Average contact pressure stress Proximal neck 0.01196 0.021
Distal neck 0.0187 0.0172

Table 3: The effect of improved new design stent 2; simulation results.

Discussion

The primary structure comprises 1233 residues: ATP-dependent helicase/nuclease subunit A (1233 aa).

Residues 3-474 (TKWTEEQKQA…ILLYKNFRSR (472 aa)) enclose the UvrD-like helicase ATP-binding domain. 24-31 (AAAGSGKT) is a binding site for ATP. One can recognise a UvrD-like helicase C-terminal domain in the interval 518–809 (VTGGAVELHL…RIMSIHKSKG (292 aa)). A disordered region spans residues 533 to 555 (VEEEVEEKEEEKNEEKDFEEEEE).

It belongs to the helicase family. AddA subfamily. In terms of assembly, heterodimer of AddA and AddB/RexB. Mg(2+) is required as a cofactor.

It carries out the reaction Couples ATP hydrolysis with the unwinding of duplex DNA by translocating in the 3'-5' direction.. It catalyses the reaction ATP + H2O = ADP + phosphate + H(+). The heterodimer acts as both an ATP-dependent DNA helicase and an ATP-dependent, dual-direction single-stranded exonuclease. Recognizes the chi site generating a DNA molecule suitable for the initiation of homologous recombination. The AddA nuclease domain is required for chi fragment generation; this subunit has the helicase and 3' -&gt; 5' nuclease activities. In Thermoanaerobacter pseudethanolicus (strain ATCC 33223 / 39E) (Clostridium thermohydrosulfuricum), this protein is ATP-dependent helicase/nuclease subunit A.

All the suggested designs decrease the potential of downward static forces when oversizing the central part with a small value (15%), i.e., higher values is needed to dislodge the stent1 (144 mm) from its proximal site. This design resulted in an adequate area of proximal–distal interaction between the stent and the aortic neck, raising the friction and radial force applied by the proximal stent struts. Considering equation (1), decreasing the diameter of the stent is associated with increasing the ‘overall radial pressure contact’, i.e., higher pressure forces are required for a smaller diameter value. However, critical length with higher oversizing could lead to adverse outcomes. If the stent is not well oversized, adverse outcomes like aorta recoil or stent collapse or migration can result, and smaller values of pullout forces can withdraw the stent leading to deployment failure.